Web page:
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Trump Says 'I Will Do It Under Oath' Regarding Speaking To Mueller


In a surprise meeting with reporters tonight, President Trump said this about the prospect of being interviewed by special counsel Robert Mueller as part of the Russia investigation.


PRESIDENT DONALD TRUMP: Oh, I would do it under oath.


TRUMP: Absolutely.

KELLY: He added that he's, quote, "looking forward to it." The president also held forth on immigration and what kind of an immigration bill he might be willing to sign. NPR's Mara Liasson was in the room there at the White House. Hey, Mara.


KELLY: Hey. So set the stage. Was the president expected to come out and...

LIASSON: Absolutely not.

KELLY: ...Take questions?

LIASSON: This was...

KELLY: What happened?

LIASSON: What happened was a senior White House official arranged for a background/off-the-record briefing with reporters about immigration. He was beginning that briefing, and in walked President Trump in his overcoat. Presumably he's on his way to the plane to go to Davos. And he began talking about DACA.

And he made two big pieces of news. First of all, as you just said, he said that he would speak under oath to Robert Mueller. He said, I would love to do it. Of course he said that he would be listening to the advice of his lawyers. President's gone back and forth on this. At one point in the spring, he said, a hundred percent I would go under oath. Later he seemed to walk that back. But now he's saying, I would do it under oath. He said, I would love to do it. He - and then he went on to say that Hillary Clinton didn't talk under oath when she spoke to the FBI.

KELLY: Right, OK because this has been this big question. Would he testify? If so, would it be in written form?


KELLY: You know, how much could his lawyers protect him, which is their job. He's now saying he not only would do it. He's looking forward to it.

LIASSON: Yes, he's looking forward to it. And he was also asked whether he asked Andrew McCabe, who he voted for, the...


LIASSON: ...Who at the time was the acting FBI official. And he said, I don't think I did; I don't remember asking him.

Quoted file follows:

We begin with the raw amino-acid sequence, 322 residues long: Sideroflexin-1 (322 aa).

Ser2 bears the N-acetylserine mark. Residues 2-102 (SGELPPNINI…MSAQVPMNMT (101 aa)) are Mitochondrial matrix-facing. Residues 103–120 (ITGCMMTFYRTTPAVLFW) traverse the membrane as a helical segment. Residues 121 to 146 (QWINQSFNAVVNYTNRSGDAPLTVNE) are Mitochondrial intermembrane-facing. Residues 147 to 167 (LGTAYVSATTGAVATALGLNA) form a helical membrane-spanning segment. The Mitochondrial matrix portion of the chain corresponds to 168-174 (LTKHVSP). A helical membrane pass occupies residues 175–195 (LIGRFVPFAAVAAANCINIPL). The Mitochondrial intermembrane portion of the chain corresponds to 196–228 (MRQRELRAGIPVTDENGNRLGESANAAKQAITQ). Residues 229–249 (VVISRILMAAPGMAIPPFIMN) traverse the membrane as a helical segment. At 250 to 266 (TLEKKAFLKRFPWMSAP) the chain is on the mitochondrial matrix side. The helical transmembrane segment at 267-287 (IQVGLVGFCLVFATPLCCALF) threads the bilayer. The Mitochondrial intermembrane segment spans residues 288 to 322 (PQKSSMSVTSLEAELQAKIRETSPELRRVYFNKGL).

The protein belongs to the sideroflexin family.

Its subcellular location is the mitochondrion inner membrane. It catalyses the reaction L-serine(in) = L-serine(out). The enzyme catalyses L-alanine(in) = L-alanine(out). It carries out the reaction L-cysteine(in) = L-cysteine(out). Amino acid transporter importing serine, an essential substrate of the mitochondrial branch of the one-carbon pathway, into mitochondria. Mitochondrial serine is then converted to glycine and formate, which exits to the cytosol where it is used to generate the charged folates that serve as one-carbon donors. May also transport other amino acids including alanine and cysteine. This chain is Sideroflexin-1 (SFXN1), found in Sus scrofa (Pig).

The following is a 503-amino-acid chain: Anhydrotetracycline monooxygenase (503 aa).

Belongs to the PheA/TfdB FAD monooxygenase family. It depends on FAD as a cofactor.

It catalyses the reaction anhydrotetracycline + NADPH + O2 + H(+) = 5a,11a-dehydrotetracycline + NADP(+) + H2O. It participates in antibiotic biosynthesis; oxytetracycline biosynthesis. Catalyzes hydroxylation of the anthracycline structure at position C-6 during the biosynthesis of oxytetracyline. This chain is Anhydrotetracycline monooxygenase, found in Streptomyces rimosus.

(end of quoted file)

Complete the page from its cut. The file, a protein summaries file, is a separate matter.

KELLY: Interesting. This of course doesn't mean that President Trump will actually be interviewed. We don't know yet, and we don't know whether any of that will be public.


KELLY: Is that right?

LIASSON: But one other thing he did say - he kept on saying no collusion. Of course he's said that many times before. But he said - and he said, no collusion, no obstruction. He said, now, did - the question is, did he fight back? Did I fight back? I fought back, but there was no conclusion. In other words, I think he's trying to describe his efforts to ask for loyalty from FBI officials as fighting back and protecting himself but not obstructing.

KELLY: OK, let me turn you to immigration because you said he appeared in his coat to weigh in on DACA...


KELLY: ...The bill that has protected young immigrants who were brought to the country, some of them illegally. What did he say...

LIASSON: He was...

KELLY: ...About immigration, where he wants it to go?

LIASSON: He was very clear. This is the first time the president has clearly laid down what he wants in a DACA deal. The White House had promised that his framework was going up to the Hill. The president himself laid it out for us today. He said he wants a pathway to citizenship for the DACA recipients. It would take 10 to 12 years.

KELLY: That's news.

LIASSON: And - yes, that's news. And later, senior White House officials said that they would be given legal status immediately. And the actual period of time is a discussion point with the Hill.

KELLY: And real quick, Mara, what about the wall? Did he weigh in on that?

LIASSON: Yes, he wants the wall. He says he wants $25 billion for a wall. He says he's looking for a new standard for chain migration. He said wives, husbands, sons and daughters OK, but you shouldn't be able to bring in everyone you've ever met. And then he talked about ending the diversity lottery or replacing it with something else - so a lot of specifics from the president.

KELLY: And now he heads off, as you alluded to there, to Davos, Switzerland. And we'll see what he gets up to there. Thanks very much, Mara.

LIASSON: Thank you.

KELLY: NPR White House correspondent Mara Liasson. Transcript provided by NPR, Copyright NPR.

Mara Liasson is a national political correspondent for NPR. Her reports can be heard regularly on NPR's award-winning newsmagazine programs Morning Edition and All Things Considered. Liasson provides extensive coverage of politics and policy from Washington, DC — focusing on the White House and Congress — and also reports on political trends beyond the Beltway.